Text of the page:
Barrel of a Gun
How much can you really know about yourself until you’ve looked down the barrel of a gun?
It was late Halloween night. I was 15 years old and had been out at a friend's house a couple of streets away from mine, in upper middle class suburban America. I decided it was time to head home, so I started walking, that's when the car rolled up next to me.
The headlights were off, which explains why I was surprised to suddenly be standing outside the passenger side window of a car with 4 older guys in it. I remember all of their eyes being extremely bloodshot. Then the window rolled down and the guy in the passenger seat called me over.
I didn't run. I'm not sure why. I remember being scared, but thinking maybe they just need directions, or had a question. I always try to assume the best in people. In this case, that turned out to be a mistake.
A small conversation occurred, but to this day, I can't recall the topic. I remember speaking and starting to nervously smile. Next thing I remember is the feel of cold metal against my forehead. I was confused, instinct took over, and I gently pushed the gun down and away from my smiling face.
The passenger got angry and proceeded to cock the gun. A real shell, of a real bullet, came flying out of the barrel and clinked on the ground. It happened in slow motion. Sometime during the bullet ballet on the concrete, the gun ended up back between my eyes.
That's when it hit me. I'm about to be shot. I'll be dead in a few seconds. How can I die so close to home? How did a guy like me end up with a gun against his head? Will that chick I was crushing on be sad about this?
Am I just going to be a tally mark on some gang banger’s tattoo?
In hindsight, the smart thing to do would be to run around the car and out of line-of-sight, not perpendicular in a straight line, but I wasn’t thinking about geometry at the time. I dove into a ditch as three shots fired loudly behind me.
I remember looking down at my chest as I fell to the ground, expecting to see my insides, on the outside. I fell into the ditch as I heard the tires screech and the car sped away. I laid there motionless, not because I didn’t want to move, but because I couldn’t. I was literally paralyzed with fear.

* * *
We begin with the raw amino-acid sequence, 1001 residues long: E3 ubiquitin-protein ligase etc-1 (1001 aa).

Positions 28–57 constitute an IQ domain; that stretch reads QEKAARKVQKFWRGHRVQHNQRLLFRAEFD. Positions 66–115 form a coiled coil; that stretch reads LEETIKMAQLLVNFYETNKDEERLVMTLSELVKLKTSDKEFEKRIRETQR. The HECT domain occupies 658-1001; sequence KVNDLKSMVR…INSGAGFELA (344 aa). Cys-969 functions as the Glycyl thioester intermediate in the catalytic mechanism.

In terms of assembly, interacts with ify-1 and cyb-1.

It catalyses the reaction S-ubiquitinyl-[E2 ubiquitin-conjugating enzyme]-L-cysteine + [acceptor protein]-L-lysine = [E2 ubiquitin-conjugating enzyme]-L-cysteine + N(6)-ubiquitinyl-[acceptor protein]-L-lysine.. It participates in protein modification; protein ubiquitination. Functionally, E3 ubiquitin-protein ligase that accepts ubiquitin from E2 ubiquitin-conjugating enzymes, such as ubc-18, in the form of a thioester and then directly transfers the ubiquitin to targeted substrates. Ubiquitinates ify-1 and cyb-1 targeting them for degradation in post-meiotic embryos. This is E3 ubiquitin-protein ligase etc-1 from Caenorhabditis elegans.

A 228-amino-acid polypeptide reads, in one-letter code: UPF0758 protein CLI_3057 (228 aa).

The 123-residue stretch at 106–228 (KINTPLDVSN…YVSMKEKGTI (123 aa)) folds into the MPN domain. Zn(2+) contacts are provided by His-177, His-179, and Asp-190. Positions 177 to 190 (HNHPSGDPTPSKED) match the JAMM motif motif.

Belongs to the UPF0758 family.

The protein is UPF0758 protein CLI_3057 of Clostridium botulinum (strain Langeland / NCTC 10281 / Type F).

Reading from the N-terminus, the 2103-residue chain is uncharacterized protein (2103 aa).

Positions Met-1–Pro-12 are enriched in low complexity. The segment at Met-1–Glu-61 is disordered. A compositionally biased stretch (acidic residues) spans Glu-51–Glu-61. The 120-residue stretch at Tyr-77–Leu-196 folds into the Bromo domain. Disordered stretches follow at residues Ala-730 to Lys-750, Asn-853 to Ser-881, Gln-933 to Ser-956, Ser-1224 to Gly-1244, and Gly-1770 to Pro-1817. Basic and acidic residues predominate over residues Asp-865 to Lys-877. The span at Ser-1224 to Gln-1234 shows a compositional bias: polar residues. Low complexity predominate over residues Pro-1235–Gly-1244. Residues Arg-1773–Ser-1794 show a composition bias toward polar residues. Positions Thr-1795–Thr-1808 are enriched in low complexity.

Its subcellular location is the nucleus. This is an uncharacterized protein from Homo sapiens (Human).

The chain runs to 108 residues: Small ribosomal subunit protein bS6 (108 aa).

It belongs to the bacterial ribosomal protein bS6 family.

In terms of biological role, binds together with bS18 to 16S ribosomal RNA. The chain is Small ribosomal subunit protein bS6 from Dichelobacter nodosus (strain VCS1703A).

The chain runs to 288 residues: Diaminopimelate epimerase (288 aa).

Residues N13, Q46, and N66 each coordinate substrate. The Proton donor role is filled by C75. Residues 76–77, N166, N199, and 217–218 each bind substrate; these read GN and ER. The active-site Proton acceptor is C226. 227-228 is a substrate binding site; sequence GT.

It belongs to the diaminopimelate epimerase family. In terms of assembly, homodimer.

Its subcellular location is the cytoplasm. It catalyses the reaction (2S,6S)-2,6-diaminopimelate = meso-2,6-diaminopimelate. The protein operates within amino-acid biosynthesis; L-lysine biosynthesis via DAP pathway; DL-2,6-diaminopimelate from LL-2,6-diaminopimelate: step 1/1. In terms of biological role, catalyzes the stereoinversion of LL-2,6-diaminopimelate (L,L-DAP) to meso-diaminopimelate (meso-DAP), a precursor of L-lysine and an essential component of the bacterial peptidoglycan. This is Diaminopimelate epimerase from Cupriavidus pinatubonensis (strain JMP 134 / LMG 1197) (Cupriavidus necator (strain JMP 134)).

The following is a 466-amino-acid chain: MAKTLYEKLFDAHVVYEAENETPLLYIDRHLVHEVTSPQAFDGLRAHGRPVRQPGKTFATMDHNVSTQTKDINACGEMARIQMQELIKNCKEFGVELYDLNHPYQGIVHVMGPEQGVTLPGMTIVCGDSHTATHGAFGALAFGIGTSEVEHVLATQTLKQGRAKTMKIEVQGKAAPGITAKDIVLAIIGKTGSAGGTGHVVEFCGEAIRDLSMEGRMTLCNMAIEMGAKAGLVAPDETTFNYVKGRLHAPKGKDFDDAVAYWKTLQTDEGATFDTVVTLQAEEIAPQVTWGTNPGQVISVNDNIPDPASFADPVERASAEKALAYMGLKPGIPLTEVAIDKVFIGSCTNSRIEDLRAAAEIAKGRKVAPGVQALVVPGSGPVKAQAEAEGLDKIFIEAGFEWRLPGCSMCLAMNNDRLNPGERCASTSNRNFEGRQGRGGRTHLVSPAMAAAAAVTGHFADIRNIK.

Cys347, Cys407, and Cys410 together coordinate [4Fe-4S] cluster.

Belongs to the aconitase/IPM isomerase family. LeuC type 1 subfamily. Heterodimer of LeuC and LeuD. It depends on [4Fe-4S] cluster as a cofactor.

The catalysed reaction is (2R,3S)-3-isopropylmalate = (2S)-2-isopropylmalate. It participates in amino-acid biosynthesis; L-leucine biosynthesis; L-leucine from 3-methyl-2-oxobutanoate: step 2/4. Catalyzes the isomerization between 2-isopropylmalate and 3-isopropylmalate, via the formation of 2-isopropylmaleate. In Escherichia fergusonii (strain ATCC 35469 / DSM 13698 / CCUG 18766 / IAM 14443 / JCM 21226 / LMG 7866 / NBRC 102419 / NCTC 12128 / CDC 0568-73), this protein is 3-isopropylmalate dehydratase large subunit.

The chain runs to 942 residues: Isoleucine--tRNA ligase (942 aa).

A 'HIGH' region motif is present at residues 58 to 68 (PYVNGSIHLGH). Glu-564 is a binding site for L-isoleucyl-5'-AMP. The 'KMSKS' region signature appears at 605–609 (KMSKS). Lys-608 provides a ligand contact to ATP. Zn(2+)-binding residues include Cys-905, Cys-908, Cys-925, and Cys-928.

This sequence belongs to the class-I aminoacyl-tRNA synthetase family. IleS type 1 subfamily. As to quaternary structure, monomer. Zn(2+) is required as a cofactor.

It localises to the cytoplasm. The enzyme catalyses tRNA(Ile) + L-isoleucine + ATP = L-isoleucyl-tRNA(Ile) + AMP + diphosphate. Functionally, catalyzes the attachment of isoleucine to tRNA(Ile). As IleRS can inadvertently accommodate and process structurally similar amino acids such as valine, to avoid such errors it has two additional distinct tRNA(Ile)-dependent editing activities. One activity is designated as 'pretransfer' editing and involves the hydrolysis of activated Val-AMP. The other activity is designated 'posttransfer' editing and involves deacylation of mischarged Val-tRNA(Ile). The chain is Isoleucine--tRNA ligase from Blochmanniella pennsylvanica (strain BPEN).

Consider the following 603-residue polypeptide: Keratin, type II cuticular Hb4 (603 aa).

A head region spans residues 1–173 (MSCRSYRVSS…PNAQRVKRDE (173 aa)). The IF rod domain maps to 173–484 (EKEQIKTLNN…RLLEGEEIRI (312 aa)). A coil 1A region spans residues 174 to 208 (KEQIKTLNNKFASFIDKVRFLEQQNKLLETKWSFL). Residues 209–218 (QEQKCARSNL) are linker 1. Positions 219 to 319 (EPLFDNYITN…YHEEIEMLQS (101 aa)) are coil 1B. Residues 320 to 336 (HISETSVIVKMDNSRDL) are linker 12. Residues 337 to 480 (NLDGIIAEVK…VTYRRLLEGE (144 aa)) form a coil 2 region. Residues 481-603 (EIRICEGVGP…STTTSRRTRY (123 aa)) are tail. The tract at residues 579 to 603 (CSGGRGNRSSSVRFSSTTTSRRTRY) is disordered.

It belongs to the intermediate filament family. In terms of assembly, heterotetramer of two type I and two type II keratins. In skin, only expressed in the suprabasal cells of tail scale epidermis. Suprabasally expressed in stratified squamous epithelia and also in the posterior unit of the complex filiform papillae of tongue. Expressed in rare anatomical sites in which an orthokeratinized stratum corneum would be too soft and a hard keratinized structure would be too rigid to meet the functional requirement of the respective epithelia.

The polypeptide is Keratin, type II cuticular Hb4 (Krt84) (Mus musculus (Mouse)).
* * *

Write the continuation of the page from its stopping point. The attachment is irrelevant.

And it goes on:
I’m not sure how long I stayed face down in that muddy ditch, it seems like hours. I also didn’t understand why being shot didn’t hurt as bad as I imagined, until I slowly realized I had not been hit. I slowly stood up, looked around to make sure it was safe, and walked to the front door of the house whose ditch I recently occupied.
I rang the doorbell. The owner of the house just heard three gunshots, a car speed away and now his doorbell is ringing. I can only imagine what was going through his head. We proceeded to have a loud conversation through his closed front door. I remember trying to explain that I lived down the street and I just got shot at, but it was so hard to talk, it was so hard to breathe.
Finally, the door cracked, he saw a scared, muddy kid and he let me in. We called my parents and they came to pick me up. The police had received calls and showed up within minutes. I tried to explain what happened, but at the time, I couldn’t recall much of what I can now. I remember the police saying that they found bullet shells, indicating that the gun was really fired in my direction. When I heard that, I remember feeling sick, thinking previously that maybe I had made the whole thing up in my head. After I got home, I slept through the night and well in to the next day.
As a guy, I like to think that I would be a hero in a crisis situation. I like to think that I would summon some martial art skill or pure feat of strength to overcome an enemy and restore peace to a volatile situation.
I learned I am not a hero.
I learned that survival instincts are powerful and funny. I casually pushed a gun away from my face while smiling. Who does that?
I learned that my final thoughts are probably going to be stupid questions that never get answered.
I learned fear is a quick adhesive but can take a lifetime to remove.
I learned that if a car pulls up next to you late at night, with the headlights off, don't engage in conversation, run away. Run around the car. Or, pull some Bruce Lee shit and ninja kick the gun out of his hand and into the drivers face, breaking his nose and temporarily disabling him long enough for you to deal with the two suckers in the back seat.
Scratch that, just run.